“At the time they were based in south St. Louis where we had a facility on Meramec Street.Their contracting firm was one of 32 contractors across the United States who worked together like a business cooperative, and they all installed a product that was the forerunner to what is today’s Unico System. They put that product primarily in houses constructed before people had air conditioning.”
“About 20 years ago my father and older brother decided that they’d had enough of that forerunner product, which was invented by a man named Calvin McCracken, an MIT graduate who owned multiple patents. Craig Messmer, our vice president of engineering, knew of Calvin McCracken back then. One of Calvin’s engineers told Craig, ‘I am retiring, but I can make an improved, new product for you guys,’ meaning for our family.”
“My father and older brother were instrumental in the cooperative group that decided to take on that new proprietary product, and it made sense for my father to oversee sales of that new product.”
“Since there were 32 contractors in that group, the family decided that we would buy out all of them,” Scott says. In 1997, the Intagliatas did just that.
For 10 years after the acquisition, Unico was based in south St. Louis as the family built its customer base for the proprietary new product and maintained good relations with the cooperative group it had bought out. The Intagliatas chose Arnold as the place to consolidate all of the company’s manufacturing. The family decided to build a modern facility to employ 40 people.
The date April 27, 2007, was proclaimed “Intagliata Family Day” in Arnold when the mayor, city officials, contractors, and local citizens gathered for groundbreaking ceremonies with the Intagliatas. Civic officials lauded the site as the start of a new industrial building boom for Arnold. Joe Intagliata told a newspaper reporter, “Give us a couple of years and, as a private organization, we’ll have more employees than any other private organization in Arnold. If I had known the people in Arnold were so nice, we’d have been here 10 years ago,” he said.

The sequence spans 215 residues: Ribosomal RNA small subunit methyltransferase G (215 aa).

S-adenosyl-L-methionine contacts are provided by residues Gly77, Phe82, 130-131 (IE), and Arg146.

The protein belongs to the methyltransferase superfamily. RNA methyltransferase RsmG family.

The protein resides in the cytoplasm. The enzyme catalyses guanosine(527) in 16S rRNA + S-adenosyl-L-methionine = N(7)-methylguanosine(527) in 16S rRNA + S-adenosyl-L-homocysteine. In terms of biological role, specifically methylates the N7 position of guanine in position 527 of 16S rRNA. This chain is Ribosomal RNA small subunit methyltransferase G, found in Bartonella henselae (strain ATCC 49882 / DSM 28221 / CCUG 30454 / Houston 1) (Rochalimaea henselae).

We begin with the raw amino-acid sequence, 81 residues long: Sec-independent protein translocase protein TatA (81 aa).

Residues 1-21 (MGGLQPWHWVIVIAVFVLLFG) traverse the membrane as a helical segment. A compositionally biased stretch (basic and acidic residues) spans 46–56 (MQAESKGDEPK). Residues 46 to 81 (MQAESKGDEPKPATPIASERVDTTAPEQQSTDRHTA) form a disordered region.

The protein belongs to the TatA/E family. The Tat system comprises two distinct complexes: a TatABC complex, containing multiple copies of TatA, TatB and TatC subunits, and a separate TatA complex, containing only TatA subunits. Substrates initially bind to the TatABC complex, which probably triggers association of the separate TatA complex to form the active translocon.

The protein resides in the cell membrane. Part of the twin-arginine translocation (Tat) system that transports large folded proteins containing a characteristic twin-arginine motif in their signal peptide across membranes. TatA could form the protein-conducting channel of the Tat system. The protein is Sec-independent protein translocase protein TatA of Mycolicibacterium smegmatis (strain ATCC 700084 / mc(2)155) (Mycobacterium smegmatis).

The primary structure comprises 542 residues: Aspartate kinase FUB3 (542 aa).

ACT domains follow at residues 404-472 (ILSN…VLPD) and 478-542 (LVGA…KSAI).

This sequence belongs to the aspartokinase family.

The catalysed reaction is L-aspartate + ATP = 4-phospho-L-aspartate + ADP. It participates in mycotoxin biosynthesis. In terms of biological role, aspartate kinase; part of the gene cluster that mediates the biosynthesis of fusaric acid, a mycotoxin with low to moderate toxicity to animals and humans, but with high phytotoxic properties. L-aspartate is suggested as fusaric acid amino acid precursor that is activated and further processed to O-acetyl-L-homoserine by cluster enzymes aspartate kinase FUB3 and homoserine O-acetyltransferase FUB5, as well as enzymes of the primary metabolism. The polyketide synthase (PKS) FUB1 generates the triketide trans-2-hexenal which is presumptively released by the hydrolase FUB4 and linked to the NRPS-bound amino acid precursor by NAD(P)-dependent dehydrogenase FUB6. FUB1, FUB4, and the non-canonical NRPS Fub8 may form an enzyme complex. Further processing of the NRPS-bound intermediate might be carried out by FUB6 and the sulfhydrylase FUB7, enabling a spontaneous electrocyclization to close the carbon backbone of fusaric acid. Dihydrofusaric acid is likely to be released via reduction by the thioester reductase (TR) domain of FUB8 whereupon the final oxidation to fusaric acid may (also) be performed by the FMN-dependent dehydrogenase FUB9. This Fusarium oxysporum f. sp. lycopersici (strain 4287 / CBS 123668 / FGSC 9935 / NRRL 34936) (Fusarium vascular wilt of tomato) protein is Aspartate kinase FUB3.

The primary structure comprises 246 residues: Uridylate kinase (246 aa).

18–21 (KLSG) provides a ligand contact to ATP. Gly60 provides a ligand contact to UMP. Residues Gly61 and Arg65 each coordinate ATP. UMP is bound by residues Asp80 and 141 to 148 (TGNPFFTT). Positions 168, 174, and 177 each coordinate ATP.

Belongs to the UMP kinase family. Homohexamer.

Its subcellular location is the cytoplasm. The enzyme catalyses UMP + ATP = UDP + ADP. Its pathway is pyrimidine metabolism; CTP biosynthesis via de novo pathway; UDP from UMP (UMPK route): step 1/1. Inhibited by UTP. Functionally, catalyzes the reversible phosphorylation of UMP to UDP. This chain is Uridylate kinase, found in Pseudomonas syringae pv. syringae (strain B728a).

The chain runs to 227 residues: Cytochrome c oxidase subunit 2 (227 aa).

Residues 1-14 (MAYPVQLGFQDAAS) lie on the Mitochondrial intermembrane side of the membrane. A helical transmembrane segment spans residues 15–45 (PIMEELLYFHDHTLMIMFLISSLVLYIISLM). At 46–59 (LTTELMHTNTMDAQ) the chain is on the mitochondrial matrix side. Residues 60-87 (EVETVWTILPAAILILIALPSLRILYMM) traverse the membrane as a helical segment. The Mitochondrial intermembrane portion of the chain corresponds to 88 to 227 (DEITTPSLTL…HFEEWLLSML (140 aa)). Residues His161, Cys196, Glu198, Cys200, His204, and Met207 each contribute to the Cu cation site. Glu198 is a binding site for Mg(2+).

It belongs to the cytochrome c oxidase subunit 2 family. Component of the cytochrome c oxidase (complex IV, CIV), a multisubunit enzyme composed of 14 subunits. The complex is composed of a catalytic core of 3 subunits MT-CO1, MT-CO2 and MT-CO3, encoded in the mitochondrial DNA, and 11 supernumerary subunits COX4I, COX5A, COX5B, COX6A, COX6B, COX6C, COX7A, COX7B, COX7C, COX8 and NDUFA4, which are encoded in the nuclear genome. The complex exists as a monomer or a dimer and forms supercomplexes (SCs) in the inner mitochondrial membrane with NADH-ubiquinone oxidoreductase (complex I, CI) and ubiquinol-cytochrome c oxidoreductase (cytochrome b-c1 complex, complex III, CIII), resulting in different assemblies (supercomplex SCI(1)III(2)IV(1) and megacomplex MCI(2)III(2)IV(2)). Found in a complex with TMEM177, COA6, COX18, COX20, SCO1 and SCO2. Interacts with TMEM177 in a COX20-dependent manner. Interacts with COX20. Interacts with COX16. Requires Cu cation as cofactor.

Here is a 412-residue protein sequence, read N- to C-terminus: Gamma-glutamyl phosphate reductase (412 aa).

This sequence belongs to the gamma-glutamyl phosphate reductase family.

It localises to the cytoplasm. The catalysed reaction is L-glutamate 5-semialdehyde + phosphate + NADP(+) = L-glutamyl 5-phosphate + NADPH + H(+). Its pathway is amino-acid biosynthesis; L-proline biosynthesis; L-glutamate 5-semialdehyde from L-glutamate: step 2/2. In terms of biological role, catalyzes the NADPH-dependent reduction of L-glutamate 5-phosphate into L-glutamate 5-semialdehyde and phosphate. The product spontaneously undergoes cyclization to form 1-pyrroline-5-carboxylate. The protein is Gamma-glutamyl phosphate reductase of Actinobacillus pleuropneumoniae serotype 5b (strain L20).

The new manufacturing plant opened and was busily occupied within a year. A year later the United States entered a recessionary economic downturn and the construction industry, including Unico, was hit hard.
Shannon Intagliata, sales director at the company and a member of the management team, says, “For us, the timing of that recession was horrible. Just a year or two before it hit we had built the new plant and then the recession brought tough times for everybody. Unfortunately, we had to lay off some employees.”
“The year 2009 was terrible. In the credit crunch, people who would otherwise borrow money against the equity in their homes to install the Unico System often couldn’t do that. It was heartbreaking for us to have to lay off some employees,” Scott Intagliata says, “but we had a good enough base of business, we kept a good base of customers for the company to get through those tough times.”
“With smart management, we were able to weather the storm,” Shannon adds.
In his role as marketing director, Scott Intagliata has utilized state-of-the-art techniques that include marketing analytics and targeted digital marketing to help expand, grow, and preserve Unico’s success since 2009.
He attributes the company’s sales volume to the fact that Unico markets to elite homeowners with assets of at least $500,000 who can afford a new HVAC system to help beautify and increase the value of their home. He especially credits Unico’s affiliated contractors nationwide “who continue to promote our product installation as part of their business.”
“You can’t have one without the other,” he says.